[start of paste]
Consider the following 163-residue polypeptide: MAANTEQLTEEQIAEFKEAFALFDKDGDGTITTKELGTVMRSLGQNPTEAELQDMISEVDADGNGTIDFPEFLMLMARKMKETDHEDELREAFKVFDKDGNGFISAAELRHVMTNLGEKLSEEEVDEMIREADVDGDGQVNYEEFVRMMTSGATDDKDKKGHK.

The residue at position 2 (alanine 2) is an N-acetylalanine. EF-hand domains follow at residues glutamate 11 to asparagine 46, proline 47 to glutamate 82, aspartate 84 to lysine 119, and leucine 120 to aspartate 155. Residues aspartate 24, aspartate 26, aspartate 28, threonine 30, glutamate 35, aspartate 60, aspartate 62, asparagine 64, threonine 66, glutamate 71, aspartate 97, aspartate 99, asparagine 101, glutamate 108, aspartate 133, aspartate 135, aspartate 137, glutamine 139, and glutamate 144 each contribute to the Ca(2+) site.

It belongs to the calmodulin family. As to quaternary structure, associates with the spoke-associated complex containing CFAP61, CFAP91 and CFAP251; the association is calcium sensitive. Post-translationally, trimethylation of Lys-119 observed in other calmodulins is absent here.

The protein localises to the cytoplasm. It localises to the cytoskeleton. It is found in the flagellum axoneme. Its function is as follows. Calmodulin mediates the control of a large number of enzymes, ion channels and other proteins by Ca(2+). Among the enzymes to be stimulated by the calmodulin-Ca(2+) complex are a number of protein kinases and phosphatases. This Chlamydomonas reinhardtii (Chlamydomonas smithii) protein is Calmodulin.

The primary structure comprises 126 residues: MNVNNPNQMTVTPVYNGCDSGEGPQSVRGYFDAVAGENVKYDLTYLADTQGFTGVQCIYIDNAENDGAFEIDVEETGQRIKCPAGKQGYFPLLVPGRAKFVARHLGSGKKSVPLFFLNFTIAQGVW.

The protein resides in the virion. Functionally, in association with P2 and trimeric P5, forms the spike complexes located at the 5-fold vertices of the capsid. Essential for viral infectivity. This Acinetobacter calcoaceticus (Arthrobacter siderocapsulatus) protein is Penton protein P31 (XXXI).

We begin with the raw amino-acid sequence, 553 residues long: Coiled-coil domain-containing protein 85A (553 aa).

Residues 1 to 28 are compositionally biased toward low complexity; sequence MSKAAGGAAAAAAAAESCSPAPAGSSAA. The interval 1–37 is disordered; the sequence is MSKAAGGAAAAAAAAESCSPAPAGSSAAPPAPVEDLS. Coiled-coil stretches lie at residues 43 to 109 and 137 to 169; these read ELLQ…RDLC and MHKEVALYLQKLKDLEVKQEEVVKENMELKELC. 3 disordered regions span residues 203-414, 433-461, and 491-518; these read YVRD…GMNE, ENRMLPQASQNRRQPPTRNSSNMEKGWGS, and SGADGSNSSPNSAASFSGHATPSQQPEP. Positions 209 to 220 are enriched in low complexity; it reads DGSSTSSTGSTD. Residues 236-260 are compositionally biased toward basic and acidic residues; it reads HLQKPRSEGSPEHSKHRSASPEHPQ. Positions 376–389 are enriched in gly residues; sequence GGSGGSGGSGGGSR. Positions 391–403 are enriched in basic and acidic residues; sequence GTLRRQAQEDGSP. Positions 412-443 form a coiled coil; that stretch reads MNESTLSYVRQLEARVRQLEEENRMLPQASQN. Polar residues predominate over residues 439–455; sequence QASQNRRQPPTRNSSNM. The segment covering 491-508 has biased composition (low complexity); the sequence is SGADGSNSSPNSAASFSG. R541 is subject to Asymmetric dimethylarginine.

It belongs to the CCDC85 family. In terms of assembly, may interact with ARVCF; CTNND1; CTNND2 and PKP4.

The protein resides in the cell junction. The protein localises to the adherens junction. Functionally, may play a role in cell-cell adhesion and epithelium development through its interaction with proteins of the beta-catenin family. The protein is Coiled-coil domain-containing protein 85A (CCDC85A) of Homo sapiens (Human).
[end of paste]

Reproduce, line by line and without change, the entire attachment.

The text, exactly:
Consider the following 163-residue polypeptide: MAANTEQLTEEQIAEFKEAFALFDKDGDGTITTKELGTVMRSLGQNPTEAELQDMISEVDADGNGTIDFPEFLMLMARKMKETDHEDELREAFKVFDKDGNGFISAAELRHVMTNLGEKLSEEEVDEMIREADVDGDGQVNYEEFVRMMTSGATDDKDKKGHK.

The residue at position 2 (alanine 2) is an N-acetylalanine. EF-hand domains follow at residues glutamate 11 to asparagine 46, proline 47 to glutamate 82, aspartate 84 to lysine 119, and leucine 120 to aspartate 155. Residues aspartate 24, aspartate 26, aspartate 28, threonine 30, glutamate 35, aspartate 60, aspartate 62, asparagine 64, threonine 66, glutamate 71, aspartate 97, aspartate 99, asparagine 101, glutamate 108, aspartate 133, aspartate 135, aspartate 137, glutamine 139, and glutamate 144 each contribute to the Ca(2+) site.

It belongs to the calmodulin family. As to quaternary structure, associates with the spoke-associated complex containing CFAP61, CFAP91 and CFAP251; the association is calcium sensitive. Post-translationally, trimethylation of Lys-119 observed in other calmodulins is absent here.

The protein localises to the cytoplasm. It localises to the cytoskeleton. It is found in the flagellum axoneme. Its function is as follows. Calmodulin mediates the control of a large number of enzymes, ion channels and other proteins by Ca(2+). Among the enzymes to be stimulated by the calmodulin-Ca(2+) complex are a number of protein kinases and phosphatases. This Chlamydomonas reinhardtii (Chlamydomonas smithii) protein is Calmodulin.

The primary structure comprises 126 residues: MNVNNPNQMTVTPVYNGCDSGEGPQSVRGYFDAVAGENVKYDLTYLADTQGFTGVQCIYIDNAENDGAFEIDVEETGQRIKCPAGKQGYFPLLVPGRAKFVARHLGSGKKSVPLFFLNFTIAQGVW.

The protein resides in the virion. Functionally, in association with P2 and trimeric P5, forms the spike complexes located at the 5-fold vertices of the capsid. Essential for viral infectivity. This Acinetobacter calcoaceticus (Arthrobacter siderocapsulatus) protein is Penton protein P31 (XXXI).

We begin with the raw amino-acid sequence, 553 residues long: Coiled-coil domain-containing protein 85A (553 aa).

Residues 1 to 28 are compositionally biased toward low complexity; sequence MSKAAGGAAAAAAAAESCSPAPAGSSAA. The interval 1–37 is disordered; the sequence is MSKAAGGAAAAAAAAESCSPAPAGSSAAPPAPVEDLS. Coiled-coil stretches lie at residues 43 to 109 and 137 to 169; these read ELLQ…RDLC and MHKEVALYLQKLKDLEVKQEEVVKENMELKELC. 3 disordered regions span residues 203-414, 433-461, and 491-518; these read YVRD…GMNE, ENRMLPQASQNRRQPPTRNSSNMEKGWGS, and SGADGSNSSPNSAASFSGHATPSQQPEP. Positions 209 to 220 are enriched in low complexity; it reads DGSSTSSTGSTD. Residues 236-260 are compositionally biased toward basic and acidic residues; it reads HLQKPRSEGSPEHSKHRSASPEHPQ. Positions 376–389 are enriched in gly residues; sequence GGSGGSGGSGGGSR. Positions 391–403 are enriched in basic and acidic residues; sequence GTLRRQAQEDGSP. Positions 412-443 form a coiled coil; that stretch reads MNESTLSYVRQLEARVRQLEEENRMLPQASQN. Polar residues predominate over residues 439–455; sequence QASQNRRQPPTRNSSNM. The segment covering 491-508 has biased composition (low complexity); the sequence is SGADGSNSSPNSAASFSG. R541 is subject to Asymmetric dimethylarginine.

It belongs to the CCDC85 family. In terms of assembly, may interact with ARVCF; CTNND1; CTNND2 and PKP4.

The protein resides in the cell junction. The protein localises to the adherens junction. Functionally, may play a role in cell-cell adhesion and epithelium development through its interaction with proteins of the beta-catenin family. The protein is Coiled-coil domain-containing protein 85A (CCDC85A) of Homo sapiens (Human).